This non-musical version of Sweeney Todd stars Ben Kingsley in the title role and Joanna Lumley as Mrs. Lovett. The basic story is the same as the musical: Sweeney Todd is a barber on Fleet Street who murders those clients he feels do not deserve to live and Mrs. Lovett takes care of the bodies by baking them into her "specials" whose secret ingredient she does not disclose. And, in the end, Mr. Todd is killed by his apprentice.
The motivation for Mr. Todd's wrath is different, however. Instead of suffering at the hands of a particular magistrate, Mr. Todd has spent time in Her Majesty's Army in Africa. One of his comrades-in-arms was a man who died there, leaving behind a young daughter, Alice, whom Mr. Todd vowed to raise and to protect.
What happened to Mr. Todd and his comrades in Africa and its importance is revealed slowly. And, in fact, Mr. Todd's actions might never have been revealed except that he happened to kill a rich merchant. And a young American, Ben Carlyle (Campbell Scott) comes to London, looking for this merchant who owes Ben's employers either $50,000 or the equivalent in diamonds.
Ben happens to be staying at the inn where Mr. Todd's ward, Alice, is a maid. As Ben tries to locate the merchant, who has been missing for several weeks, he and Alice fall in love. Alice confides in Mr. Todd, who is less than pleased.
Meanwhile, Mrs. Lovett has calculated that she and Mr. Todd finally have enough money to escape from London--and a pretty dismal place this London is, too. A war has been going on for years and is a drain on the economy and the morale of the common folk. (I'm guessing it's the Napoleonic war, but it's never stated.) Additionally, there are the "Runners," a quasi-police force, led by a "Major." They are supposed to keep order, which they do by use of force and bullying. They aren't really interested in finding the missing merchant, unless there is something in it for them.
Mr. Todd also has an apprentice, a young mute whom Mr. Todd has rescued from the asylum. Charlie knows that Mr. Todd has killed the merchant Ben is looking for, but he since he cannot talk, and is intimidated by Mr. Todd, he doesn't tell anyone.
Except for Lucy, who works in the basement of Mrs. Lovett's, grinding the meat Mrs. Lovett feeds into the hopper. On a rare break from work, Charlie makes Lucy understand that he knows what happened to the merchant. Mrs. Lovett becomes suspicious and asks Mr. Todd to "take care of her." He does. And he also chains Charlie to the wall in the basement because he is fond of the boy, in his way, and decides not to kill him.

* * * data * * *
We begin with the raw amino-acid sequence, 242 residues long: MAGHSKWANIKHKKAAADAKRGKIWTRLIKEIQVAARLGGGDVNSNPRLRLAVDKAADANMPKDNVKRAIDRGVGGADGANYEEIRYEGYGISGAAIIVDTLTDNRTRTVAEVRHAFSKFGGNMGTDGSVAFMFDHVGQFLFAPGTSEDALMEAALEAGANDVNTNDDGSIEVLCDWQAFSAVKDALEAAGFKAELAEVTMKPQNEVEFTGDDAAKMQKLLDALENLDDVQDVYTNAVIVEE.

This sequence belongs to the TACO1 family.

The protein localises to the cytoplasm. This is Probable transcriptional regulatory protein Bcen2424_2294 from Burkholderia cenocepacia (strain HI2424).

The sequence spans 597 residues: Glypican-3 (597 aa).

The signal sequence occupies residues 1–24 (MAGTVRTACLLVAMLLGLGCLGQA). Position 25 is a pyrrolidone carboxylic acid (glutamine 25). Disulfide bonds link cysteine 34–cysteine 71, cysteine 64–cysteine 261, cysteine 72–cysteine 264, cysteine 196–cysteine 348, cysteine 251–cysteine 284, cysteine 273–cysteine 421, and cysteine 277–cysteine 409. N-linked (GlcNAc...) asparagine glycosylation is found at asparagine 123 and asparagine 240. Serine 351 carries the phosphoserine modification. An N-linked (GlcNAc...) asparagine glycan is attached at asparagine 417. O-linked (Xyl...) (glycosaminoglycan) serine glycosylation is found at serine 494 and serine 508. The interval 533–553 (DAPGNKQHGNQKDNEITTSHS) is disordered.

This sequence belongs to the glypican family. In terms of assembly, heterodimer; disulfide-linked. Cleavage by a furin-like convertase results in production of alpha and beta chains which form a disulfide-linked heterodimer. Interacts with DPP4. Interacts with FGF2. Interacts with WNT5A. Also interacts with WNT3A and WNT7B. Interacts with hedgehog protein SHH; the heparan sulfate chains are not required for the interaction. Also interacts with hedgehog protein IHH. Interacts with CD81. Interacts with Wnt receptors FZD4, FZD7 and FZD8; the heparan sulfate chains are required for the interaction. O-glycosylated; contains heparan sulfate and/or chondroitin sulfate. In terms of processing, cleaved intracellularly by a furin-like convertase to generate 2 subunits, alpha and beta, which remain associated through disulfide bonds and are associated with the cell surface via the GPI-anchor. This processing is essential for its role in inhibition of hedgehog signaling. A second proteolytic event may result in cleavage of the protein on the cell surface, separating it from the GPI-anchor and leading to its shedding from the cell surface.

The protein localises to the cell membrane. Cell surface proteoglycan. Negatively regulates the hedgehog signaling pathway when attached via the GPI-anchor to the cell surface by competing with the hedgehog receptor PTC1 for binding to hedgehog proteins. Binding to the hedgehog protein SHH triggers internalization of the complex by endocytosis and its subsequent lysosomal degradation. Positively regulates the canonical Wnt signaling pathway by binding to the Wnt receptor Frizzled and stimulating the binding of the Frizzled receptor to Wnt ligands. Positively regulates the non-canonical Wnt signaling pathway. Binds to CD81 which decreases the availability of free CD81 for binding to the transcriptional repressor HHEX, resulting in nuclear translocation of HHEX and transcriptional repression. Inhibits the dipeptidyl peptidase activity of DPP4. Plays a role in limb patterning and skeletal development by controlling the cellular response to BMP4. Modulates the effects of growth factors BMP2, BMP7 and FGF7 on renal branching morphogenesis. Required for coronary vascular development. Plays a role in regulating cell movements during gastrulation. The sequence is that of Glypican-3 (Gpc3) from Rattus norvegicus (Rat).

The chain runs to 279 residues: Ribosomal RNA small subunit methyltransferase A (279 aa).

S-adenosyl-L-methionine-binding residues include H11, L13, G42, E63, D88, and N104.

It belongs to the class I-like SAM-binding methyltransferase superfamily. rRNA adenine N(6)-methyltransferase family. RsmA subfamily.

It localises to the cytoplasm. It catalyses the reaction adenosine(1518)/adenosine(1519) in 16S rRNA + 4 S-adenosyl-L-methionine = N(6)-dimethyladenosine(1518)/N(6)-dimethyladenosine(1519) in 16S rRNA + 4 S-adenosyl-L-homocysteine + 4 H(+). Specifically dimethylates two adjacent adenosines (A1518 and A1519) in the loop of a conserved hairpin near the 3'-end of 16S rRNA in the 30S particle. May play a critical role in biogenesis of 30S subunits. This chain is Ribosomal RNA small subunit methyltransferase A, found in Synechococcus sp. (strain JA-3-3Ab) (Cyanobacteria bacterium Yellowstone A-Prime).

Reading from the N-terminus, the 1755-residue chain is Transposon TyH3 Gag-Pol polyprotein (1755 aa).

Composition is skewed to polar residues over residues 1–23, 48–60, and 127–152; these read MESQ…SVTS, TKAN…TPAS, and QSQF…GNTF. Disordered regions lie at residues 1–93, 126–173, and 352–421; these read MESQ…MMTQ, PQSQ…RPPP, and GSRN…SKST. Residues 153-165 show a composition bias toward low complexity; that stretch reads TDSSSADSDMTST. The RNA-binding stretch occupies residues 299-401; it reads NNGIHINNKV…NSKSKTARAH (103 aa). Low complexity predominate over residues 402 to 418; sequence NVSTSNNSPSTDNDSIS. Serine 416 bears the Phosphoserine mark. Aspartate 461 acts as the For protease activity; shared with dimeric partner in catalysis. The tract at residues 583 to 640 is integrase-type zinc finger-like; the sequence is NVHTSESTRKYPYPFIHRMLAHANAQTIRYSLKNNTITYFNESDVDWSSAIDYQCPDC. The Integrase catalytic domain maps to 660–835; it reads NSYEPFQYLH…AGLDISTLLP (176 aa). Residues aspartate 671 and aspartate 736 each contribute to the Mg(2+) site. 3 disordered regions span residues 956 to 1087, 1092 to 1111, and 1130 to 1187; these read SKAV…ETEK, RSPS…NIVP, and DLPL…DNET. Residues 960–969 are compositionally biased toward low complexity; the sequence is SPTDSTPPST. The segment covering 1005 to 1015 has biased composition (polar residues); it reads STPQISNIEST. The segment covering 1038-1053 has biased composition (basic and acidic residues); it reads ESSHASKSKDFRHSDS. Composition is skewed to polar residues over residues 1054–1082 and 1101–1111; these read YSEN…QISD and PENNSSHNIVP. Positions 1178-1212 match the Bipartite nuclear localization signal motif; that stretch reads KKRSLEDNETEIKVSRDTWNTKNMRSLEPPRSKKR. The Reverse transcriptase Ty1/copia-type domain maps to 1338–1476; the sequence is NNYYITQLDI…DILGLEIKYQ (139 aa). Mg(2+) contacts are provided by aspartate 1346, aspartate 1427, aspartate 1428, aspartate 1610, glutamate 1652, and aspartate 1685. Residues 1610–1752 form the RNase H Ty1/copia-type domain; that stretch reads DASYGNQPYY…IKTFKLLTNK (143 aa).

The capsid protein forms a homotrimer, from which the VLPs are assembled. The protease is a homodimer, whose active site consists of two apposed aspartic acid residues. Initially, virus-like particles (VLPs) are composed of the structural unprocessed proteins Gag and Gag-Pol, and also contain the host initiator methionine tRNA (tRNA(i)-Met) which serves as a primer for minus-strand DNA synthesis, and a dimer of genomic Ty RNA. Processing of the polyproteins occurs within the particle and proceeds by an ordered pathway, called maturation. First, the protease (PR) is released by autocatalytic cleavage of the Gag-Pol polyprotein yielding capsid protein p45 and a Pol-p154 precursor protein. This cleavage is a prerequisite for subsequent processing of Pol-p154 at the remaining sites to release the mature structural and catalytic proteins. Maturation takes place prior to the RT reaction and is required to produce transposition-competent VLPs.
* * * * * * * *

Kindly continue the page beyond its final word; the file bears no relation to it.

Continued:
Ben has learned enough to start to put the pieces together. Mrs. Lovett can feel the net closing but Mr. Todd will not leave. Mrs. Lovett arranges to kidnap Alice and tells Mr. Todd that she will release Alice when they are safely on the ship away from England. Ben shows up at the barber shop and he and Mr. Todd begin a dangerous dance of words, where Mr. Todd reveals what happened in Africa to him and to Alice's father.
The movie ends with the death of Mr. Todd at the hands of his apprentice. Alice and Ben are free to go off to America, with Alice never realizing the truth about her guardian.
Ben Kingsley's Sweeney Todd is much more likable than Johnny Depp's. He is a charmer, obsequious to his customers, who include the local vicar. He chatters while he shaves, sharing the local gossip. Joanna Lumley's Mrs. Lovett's relationship with Mr. Todd is more a matter of convenience than love, as is Mr. Todd's with her. The madness of this Mr. Todd lurks far beneath the surface, with few clues surfacing. The only person Mr. Todd really cares for is Alice.
There are a couple of scenes with partial nudity, one where Mrs. Lovett is "spanking" (with a leather strap) the Major, one with Mrs. Lovett and Mr. Todd in bed, and one where Alice is rising from Ben's bed and puts on her chemise. The throat-slitting scenes are not as dramatically bloody as in the musical version. Mrs. Lovett's butchery is done behind closed doors. Ben discovers the decomposing bodies in the sewer, munched on by rats.
This is an Irish-British production, originally shown in the U.S. on the USA Channel in 1998, so there is no MPAA rating. Because of the subject matter, I would definitely rate this PG-13 or higher, depending on the child. And because this version is less theatrical, the horror is more subtle. Mr. Todd's reason for revenge is less obvious and so his revenge is less focused and more diffuse. This movie also recreates the London of the 1800's, illustrating the squalor and the hardships of the lives of the common citizens of that time. (It's not Jane Austen country, certainly!) Plenty of opportunity for discussion across many subjects.
Hubs didn't care for it as much as the musical, but then he's partial to musicals. I was fascinated, especially by Ben Kingsley's performance.
On the March Hare scale: 4 out 5 Golden Tickets
crossposted at The Mad Tea Party